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Simple answers to Complex Questions and Complex Answers to Simple Questions. In real life, I'm a Greater-Toronto (Canada) Realtor with RE/MAX Hallmark Realty Ltd, Brokerage. I first joined RE/MAX in 1983 and was first Registered to Trade in Real Estate in Ontario in 1974. Formerly known as "Two-Finger Ramblings of a Forensic Acuitant turned Community Synthesizer"

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Thursday, May 12, 2005

Solution to "Corrupt" Gov't system - Back to the Future

Dear Ms Francis,
I agree with your analysis in "Canada doesn't have to be a corrupt duchy" -below - the political system must be re-formed. But contrary to your assertion that our "governance system has never been revamped since 1867, nor was it properly conceived", may I submit the following.

Canada's central government was extremely well-devised based on the traditions and practises established/ proved/disproved and adapted from, English & Great British parliaments, the governance system of the Iroquois Confederacy, the U.S's Articles of Confederation 1776 and the current US Constitution 1783.
But our system was fundamentally transformed by two very small events:
1) Order in Council #1940-1121 (see Evolution of functions of the Clerk of the Privy Council ) when Wm. L. Mackenzie King merged the PMO with the Privy Council. This was revenge for the GG's refusal to grant King the dissolution he sought in 1926.

2) Transformation of the Treasury Board into a de facto "committee of Cabinet" vs. a de jure Committee of the Privy Council with the Financial Administration Act of 1951 -(see The Treasury Board and its Secretariat )


To understand the significance of these actions requires an appreciation of the 4 levels of checks and balances created in the original 1867 system.

The House was the bottom rung elected by the "great unwashed" as a continuation of the "responsible government" system, to counter balance this "democratic element" (in light of 13 colonies experience), an Upper house was instituted with a property ownership & net worth qualification (the only Cdn office to have this)
NB I can send you quotes from the time that confirm the elite's intention to set a ~"bulwark against the caprices of the mob".

Further the Governor General was established (with all the powers of a pre-1867 colonial governor see BNA Act S12 vs. S13's "GovGen-in-Council"- scroll to Documents). This individual, a British Imperial appointee could decide as "an individual" whether to grant, withhold or reserve Royal Assent.

The GG was assisted by his/her own 'honour guard' of advisors -the Privy Council- that did include people from the Cabinet of the Lower House, but could/was be comprised of any/many independent persons. (This group took in place of the Executive Councils of colonial times)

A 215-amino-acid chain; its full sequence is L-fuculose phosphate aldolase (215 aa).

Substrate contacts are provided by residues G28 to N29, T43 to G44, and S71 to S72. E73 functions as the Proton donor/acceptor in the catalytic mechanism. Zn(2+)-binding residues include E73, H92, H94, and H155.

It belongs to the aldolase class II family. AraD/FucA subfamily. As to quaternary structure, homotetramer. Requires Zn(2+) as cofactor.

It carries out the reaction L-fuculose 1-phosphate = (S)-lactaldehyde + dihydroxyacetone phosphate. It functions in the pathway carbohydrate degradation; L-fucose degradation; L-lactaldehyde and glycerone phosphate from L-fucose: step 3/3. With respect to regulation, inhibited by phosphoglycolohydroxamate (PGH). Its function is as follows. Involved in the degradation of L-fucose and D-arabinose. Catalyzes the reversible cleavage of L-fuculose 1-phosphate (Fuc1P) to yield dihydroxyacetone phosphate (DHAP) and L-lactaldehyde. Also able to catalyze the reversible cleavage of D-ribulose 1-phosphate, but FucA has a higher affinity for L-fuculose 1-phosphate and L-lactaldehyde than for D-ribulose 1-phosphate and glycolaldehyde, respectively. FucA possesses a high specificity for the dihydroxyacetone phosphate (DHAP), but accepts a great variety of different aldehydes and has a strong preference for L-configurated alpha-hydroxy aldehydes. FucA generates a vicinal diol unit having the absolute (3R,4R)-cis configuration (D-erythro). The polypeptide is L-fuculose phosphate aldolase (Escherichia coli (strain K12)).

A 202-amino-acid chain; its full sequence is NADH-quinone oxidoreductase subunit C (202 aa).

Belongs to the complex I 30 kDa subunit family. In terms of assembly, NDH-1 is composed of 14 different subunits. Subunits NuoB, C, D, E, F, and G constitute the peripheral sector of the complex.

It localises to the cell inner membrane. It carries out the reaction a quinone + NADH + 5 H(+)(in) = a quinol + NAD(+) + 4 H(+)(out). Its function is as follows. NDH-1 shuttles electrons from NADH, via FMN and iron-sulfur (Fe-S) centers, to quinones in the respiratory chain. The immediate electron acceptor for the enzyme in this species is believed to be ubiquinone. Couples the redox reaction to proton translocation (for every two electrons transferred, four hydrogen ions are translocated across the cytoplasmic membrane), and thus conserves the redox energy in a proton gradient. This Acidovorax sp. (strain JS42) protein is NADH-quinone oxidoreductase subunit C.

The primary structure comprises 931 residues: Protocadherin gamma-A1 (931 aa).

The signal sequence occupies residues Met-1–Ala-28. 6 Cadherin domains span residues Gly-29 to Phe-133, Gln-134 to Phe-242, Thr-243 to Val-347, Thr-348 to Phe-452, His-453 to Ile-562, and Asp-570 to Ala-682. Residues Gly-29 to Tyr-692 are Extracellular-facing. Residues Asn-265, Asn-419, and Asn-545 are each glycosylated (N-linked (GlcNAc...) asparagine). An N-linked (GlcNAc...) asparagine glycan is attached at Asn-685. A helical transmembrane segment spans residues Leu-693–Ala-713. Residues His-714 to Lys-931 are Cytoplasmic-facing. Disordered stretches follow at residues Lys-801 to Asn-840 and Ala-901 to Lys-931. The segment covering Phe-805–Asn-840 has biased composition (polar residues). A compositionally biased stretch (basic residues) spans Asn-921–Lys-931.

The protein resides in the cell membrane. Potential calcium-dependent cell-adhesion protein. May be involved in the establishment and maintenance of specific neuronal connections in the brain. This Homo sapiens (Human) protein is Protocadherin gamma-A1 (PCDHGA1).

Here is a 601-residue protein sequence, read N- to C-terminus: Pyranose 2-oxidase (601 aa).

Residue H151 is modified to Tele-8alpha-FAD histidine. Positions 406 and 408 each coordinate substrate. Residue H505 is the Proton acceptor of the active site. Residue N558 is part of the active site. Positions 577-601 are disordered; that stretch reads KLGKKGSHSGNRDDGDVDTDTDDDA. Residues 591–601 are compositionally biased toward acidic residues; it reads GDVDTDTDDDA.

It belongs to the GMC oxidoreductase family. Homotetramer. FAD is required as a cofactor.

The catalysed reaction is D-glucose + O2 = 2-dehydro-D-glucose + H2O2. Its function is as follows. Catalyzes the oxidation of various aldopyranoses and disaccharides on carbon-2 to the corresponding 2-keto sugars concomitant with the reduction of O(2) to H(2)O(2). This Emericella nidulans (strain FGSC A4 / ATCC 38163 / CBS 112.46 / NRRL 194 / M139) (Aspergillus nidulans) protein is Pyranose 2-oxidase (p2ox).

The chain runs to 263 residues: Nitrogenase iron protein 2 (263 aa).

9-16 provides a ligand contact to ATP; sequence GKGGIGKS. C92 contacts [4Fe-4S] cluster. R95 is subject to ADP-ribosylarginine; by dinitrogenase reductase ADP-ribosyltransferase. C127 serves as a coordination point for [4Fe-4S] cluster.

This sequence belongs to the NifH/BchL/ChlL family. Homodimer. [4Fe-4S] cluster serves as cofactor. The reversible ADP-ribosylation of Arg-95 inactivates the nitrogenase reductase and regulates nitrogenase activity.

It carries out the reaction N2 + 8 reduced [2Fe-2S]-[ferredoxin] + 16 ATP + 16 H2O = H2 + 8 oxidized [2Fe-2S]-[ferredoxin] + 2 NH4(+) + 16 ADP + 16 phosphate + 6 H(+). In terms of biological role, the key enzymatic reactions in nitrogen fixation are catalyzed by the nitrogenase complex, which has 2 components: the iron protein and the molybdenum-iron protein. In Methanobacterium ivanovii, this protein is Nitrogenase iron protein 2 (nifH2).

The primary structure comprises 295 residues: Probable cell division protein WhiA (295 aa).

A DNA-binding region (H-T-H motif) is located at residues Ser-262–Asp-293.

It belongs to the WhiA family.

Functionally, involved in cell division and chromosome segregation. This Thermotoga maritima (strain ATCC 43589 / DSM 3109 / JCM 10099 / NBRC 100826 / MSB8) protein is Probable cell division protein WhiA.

Within the Privy Council was the Treasury Board (again with representatives from within & without the Cabinet) that set the estimates and ULTIMATELY was responsible for expenditures from the Monarch's Treasury.

Finally, all Bills from Canada could be Disallowed by the "Monarch-in-Council" in Great Britain any time within the next two years S57). Similarly provincial bills could be Disallowed within one yr by the "Governor General-in-Council" (s90).

So, originally the Brits did NOT trust the "democratic element" in Canada (or in any colony) and layered 3 checks on top of it. (NB this set up was proposed BY the Canadians - J.A MacD et al)

To summarize, Mackenzie King's cunning non-constitutional move in 1940 allowed the PMO to usurp the power of the Privy Council to independently advise the GG (& his subsequent "patriotic" quest to have the GG "Canadian-born" was simply another shrewd tactic to totally control the appointment process).

As for the Senate, a seasonal-adjustment for inflation to the $4,000 net worth qualification along with a formal re-statement of its primary purpose as House of the Propertied Class i.e. those who'd have to pay for any scheme cooked up 'down below' (it's worth noting here too that we had no "Lords" in 1867).

The Financial Administration Act legalized Cabinet's takeover of ITS double-check -the Treasury Board - and created the environment that you (and most Canadians) have rightly criticized today.

The Cabinet runs the whole show and double-checks itself.

Successive Party(s)-in-Power have created this self-satisfying system and then made-absolutely-sure by padding the Senate with (unqualified) stooges and hand-picking the GG.

The only things that currently can save us from a Cabinet with "Absolute Power" are the Auditor General, the Public Accounts (but they are a tough read) or a civil servant whistle-blower.

Ms Francis, notwithstanding the miscreant 'de facto' GovCan operations of today, the de jure system's original set-up (with a very few updates) is in my opinion excellent and well-suited!!



Thursday » May 12 » 2005

Canada doesn't have to be a corrupt duchy